Does this sound familiar? You’re often unmatched at analyzing and zeroing in on the core issues in a situation and setting a course of action. And you can do this very quickly, often in a matter of minutes. You relish driving for results and achieving them efficiently.
This level of competence and self-motivation means you’re probably a high- performer in your workplace. But as I have coached similar clients, I’ve noticed potential pitfalls to being so results-oriented. For example, if you tend to skip straight to a decision without sharing much information about how you arrived at it, your colleagues may misunderstand your rationale and deliver results inconsistent with your intent. Plus, you may be missing out on their valuable insights or deprive your colleagues of the chance to learn from your knowledge and experience.
Here are three simple strategies to ensure that others are on the same page as you before you move forward with decisions.
Connect the dots.
Even if you immediately know what your company’s course of action should be, take a moment to show others how you got from Point A to Point B. What are your criteria for success? What factors did you consider as you evaluated options? What other options did you look at? And what makes your preferred plan the best way to proceed? These points are self-evident to you, but remember that others don’t have your knowledge and experience. Taking even five minutes to educate your colleagues on your thought process will not only help guide their work now but also help them make more consistent decisions later.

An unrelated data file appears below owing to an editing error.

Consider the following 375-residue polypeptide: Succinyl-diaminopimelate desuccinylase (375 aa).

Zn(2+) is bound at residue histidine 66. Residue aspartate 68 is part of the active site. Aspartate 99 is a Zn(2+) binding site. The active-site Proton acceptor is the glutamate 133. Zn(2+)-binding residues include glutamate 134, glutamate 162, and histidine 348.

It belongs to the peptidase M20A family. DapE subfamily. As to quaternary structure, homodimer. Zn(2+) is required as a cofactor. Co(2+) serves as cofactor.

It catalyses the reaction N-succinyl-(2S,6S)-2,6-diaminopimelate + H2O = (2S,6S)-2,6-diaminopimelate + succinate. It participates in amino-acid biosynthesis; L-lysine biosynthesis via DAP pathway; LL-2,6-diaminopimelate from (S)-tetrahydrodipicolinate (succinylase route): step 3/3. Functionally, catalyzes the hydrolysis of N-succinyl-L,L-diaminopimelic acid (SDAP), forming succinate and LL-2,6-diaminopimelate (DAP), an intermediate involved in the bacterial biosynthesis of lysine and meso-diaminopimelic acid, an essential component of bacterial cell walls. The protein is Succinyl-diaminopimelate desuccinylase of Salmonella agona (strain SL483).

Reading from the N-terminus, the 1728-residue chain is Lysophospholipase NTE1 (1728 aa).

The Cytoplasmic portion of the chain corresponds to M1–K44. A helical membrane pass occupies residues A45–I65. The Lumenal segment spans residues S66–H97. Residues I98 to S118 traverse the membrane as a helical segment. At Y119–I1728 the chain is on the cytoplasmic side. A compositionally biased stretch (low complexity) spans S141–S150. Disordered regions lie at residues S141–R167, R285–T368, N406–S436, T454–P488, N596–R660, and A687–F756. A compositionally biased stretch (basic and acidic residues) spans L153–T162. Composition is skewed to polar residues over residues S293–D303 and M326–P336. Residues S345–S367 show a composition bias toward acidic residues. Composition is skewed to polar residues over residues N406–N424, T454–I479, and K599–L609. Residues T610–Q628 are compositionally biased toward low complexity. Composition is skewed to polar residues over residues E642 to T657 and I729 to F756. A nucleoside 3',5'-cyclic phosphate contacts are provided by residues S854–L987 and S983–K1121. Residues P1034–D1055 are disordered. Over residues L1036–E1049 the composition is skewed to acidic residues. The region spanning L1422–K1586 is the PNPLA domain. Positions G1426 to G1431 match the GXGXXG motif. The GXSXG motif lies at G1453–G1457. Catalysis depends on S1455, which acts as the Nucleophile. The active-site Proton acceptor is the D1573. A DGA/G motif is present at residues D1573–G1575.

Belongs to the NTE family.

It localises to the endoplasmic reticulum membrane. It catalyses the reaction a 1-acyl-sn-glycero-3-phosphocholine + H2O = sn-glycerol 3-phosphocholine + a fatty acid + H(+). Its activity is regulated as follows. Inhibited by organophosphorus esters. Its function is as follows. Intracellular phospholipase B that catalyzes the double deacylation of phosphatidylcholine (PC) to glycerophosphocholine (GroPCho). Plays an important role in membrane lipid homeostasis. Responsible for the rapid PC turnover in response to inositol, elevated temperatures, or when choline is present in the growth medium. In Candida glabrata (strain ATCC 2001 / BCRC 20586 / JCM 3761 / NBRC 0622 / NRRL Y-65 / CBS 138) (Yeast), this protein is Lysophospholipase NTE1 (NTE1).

Read the room.
You may be excited about getting your plans moving, but before you do, pause to gauge your colleagues’ reaction. What does their body language tell you? Do they look anxious, confused, or frustrated? Look for nonverbal cues so you can determine whether you need to build more buy-in.
Solicit a response.
If people have questions, they’ll ask, right? Well, not necessarily. Because of your expertise, they may feel too intimidated to speak up. Or they might worry about looking foolish, especially if you’re their boss. Take the time to solicit questions and feedback, and confirm for understanding. Remind them that generating ideas is a mutual learning experience and that their input could yield insights that you would have otherwise missed.
Ensuring alignment between you and your colleagues can deliver big payoffs in short-term results and long-term staff development and engagement. The next time you are barreling ahead in your drive for results, slowing down a bit might be the most productive thing you can do. So, which of the three strategies will you focus on this week to get faster results? Remember, small steps can lead to big results.
© 2013 Neena Newberry | All rights reserved.